So the lovely Jennifer had a great idea, have us gun bloggers tell our stories. Not sure how much of this is already out there, but seems like a good enough cause.
I was born and raised in Portland Maine. That’s pretty important because gun culture can very widely from location-to-location. A Massachusetts Liberal isn’t any more or less Liberal than a Vermont one, but unless they’re a transplant from another state the Vermont Liberal won’t be bat-shit afraid of guns, while the Mass one will be. Simply fear of the unknown, and cultural history.
My family was and is fairly liberal, and certainly the area where I grew up leans pretty hard to the left, still its Maine, there were natural Woods abutting my parent’s property, and you don’t have to drive far to find safe hunting land. Could have been a sign or the times, or a factor of the area but guns were rarely discussed as defensive tools, but lots of people had rifles and shotguns for ducks and deer. My Grandfather who lived in Bridgton Maine kept a .22 rifle near the back door with a bowl of loose .22 shells nearby for killing various varmint species that might disrupt his garden. Nothing was locked up, and the ammo was right there. Still even as a VERY young boy I was told I was not to touch those things, and that was it.
My Uncle is an avid hunter. When my cousins and I would play we’d sometimes tinker on his computer in his office. His hunting rifles hung on the wall there. Unlocked. No ammo.
None of this was a big deal. Nor was it for anybody else. To add to the culture, here in New England there are revolutionary war forts, and you can see the graves of British soldiers killed by the Patriots fighting for independence, and the whole city was burnt to the ground by the British during the war. In my whole life I never once thought the Second Amendment meant anything but the keeping of arms to fight against a tyrannical government.
Still I was coming into my teens in early ’90s. I loved action movies, and fantasy novels, and weapons fascinated me. I drew guns and swords in the margins of my notebooks and on the flaps of my subject folders. The news was awash with guns. The politicians were ramped up to ban “Assault Weapons”. Saw lots of cool guns all the time, but it seems always in the hands of bearded men in camo of backwoods clothing and shooting at stuff that invoked a reaction. I remember seeing video footing of some dude in a mullet with an AK-type rifle popping away at watermelons and cinder blocks. It was scary to see all that power, and given that my family and my neighborhood was mostly white collar where Dads would come home at the end of the day in a shirt and tie, I got a strong feeling of “Other” from these reports. These were NOT my people, and these guns seemed so much more powerful than the .30-06 and .308, and .30-30 rifles that hung on the walls of the deer hunters.
I remember a social studies class where we actually talked about what an “Assault Weapon” was. I know the definitions now, but all I remember from them were large “Clips”, “Flash Hiders”, and “Grenade Launchers”. Wow those all seemed pretty scary, and boy that seemed like a good idea to ban those! I also remember asking my Dad one night what the term “Semi-automatic”, Dad’s response “I don’t know”.
I know I’ve mentioned it before that I knew “Fully-Automatic” was what machine guns did, so semi-automatic must have been what describes what Robocop’s Auto-9 (A Dressed-up Beretta 93R SMG) that fired in 3-round bursts, that struck me as not-quite automatic, and scary en ugh to ban. Note I’d seen semi-auto rifles and pistols shot in movies and TV, and frankly that wasn’t a big deal.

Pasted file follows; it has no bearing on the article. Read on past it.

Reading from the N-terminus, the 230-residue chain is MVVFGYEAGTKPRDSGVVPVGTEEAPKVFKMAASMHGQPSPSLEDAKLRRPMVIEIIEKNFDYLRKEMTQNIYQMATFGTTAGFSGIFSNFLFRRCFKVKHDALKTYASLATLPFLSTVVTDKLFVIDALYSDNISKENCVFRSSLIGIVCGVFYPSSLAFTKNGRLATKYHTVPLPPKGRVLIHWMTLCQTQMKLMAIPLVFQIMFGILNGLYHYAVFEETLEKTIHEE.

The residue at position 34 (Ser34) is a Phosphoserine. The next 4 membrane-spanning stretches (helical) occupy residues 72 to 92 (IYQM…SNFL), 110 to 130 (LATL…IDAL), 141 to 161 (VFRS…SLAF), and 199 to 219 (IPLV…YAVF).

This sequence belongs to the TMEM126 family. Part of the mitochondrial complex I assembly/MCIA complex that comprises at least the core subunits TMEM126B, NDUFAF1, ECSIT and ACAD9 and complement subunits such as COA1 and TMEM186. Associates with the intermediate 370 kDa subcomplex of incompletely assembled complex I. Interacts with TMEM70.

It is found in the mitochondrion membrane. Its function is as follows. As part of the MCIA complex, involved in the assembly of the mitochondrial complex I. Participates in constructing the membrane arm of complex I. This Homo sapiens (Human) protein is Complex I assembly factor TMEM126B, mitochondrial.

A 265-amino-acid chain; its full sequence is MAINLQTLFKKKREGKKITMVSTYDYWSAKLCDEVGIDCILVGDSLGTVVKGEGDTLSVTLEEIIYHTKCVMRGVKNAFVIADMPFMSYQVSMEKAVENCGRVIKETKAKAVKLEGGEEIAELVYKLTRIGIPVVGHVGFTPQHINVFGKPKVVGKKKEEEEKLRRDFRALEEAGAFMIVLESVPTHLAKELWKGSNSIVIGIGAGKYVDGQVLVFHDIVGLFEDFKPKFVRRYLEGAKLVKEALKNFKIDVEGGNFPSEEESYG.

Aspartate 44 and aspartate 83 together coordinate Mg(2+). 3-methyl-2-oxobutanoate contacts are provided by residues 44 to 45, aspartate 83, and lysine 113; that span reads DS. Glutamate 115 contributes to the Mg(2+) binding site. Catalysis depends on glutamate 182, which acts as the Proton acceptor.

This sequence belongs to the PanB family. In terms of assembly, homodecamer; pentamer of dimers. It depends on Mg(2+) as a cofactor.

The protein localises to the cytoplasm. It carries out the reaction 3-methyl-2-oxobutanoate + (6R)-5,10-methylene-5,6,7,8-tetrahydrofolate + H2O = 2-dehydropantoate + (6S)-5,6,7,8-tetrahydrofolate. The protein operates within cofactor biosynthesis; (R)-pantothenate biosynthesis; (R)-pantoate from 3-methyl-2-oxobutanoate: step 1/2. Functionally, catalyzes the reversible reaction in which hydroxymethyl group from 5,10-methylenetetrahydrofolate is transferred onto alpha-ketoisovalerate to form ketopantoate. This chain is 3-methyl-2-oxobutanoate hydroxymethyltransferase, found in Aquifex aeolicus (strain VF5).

Now fast forward to my attendance to the University of Maine, by that point I was a full-bore “Progressive”. Taxes, Gun Control, and nosing into other people’s business, you name it. I also didn’t much care for the military because I had fallen for the talking point that war was simply a rich-man’s game of chess, and the “Pawns” would be perfectly willing to discuss the issue and settle it without killing if it wasn’t for their superiors safe-and-sound in the rear. At some point I had heard of (2nd Hand) of the Arthur Kellerman study that claimed that guns in the home were super dangerous, and by keeping a gun in your home you were more likely to kill somebody you know (I assumed a family member or a friend) than a stranger (I assumed a stranger).
UMaine is in the middle of the state, and in the middle of the woods. Also its the biggest state-school in the state so it was the place to go for lots of Mainer’s looking to get a good education without spending a ton of scratch. Many of these were solid-gold Maine Rednecks. A term I use with the greatest respect. These were people (men and women) who drove pickup trucks, had mud on their boots, and fixed stuff that was broken. Now meeting these people in College also meant that many of these rednecks have higher degrees, and are now working as engineers, scientists, or Doctors (many of the ones I hung with became vets, but I’m sure some are physicians). There was nothing stupid, or backwards about these people.
They also carried tools. They all carried pocket knives, many of them multi-tools, they had tool boxes in their trucks, and at home, they had guns. Also a lot of these people were on the military path. Some were on the GI bill, some Gulf War vets, others were ROTC looking to serve after graduation. I don’t remember exactly, but this had to have been some of the first times I got my ass kicked in the gun control debate.
Still the big tipping point came in 1999. A buddy of mine invited me to his home in a neighboring town for the expressed purpose of shooting guns. I wasn’t all that excited about it, but frankly it seemed more fun than just bumming around campus.
We started off with some sort of .22 carbine, then .22 Pistols. Eventually I shot some beefy bolt-action rifles, a .357 Magnum and….a Colt M1911A1. I mention it last because I could have cared less about anything else in that lineup. They were neat, but frankly nothing worth writing home about. The 1911, now that was something magical. Nothing I could put into words, just everything made sense on it to me, and the .45 ammo was powerful, but not unpleasant to shoot. I was in love.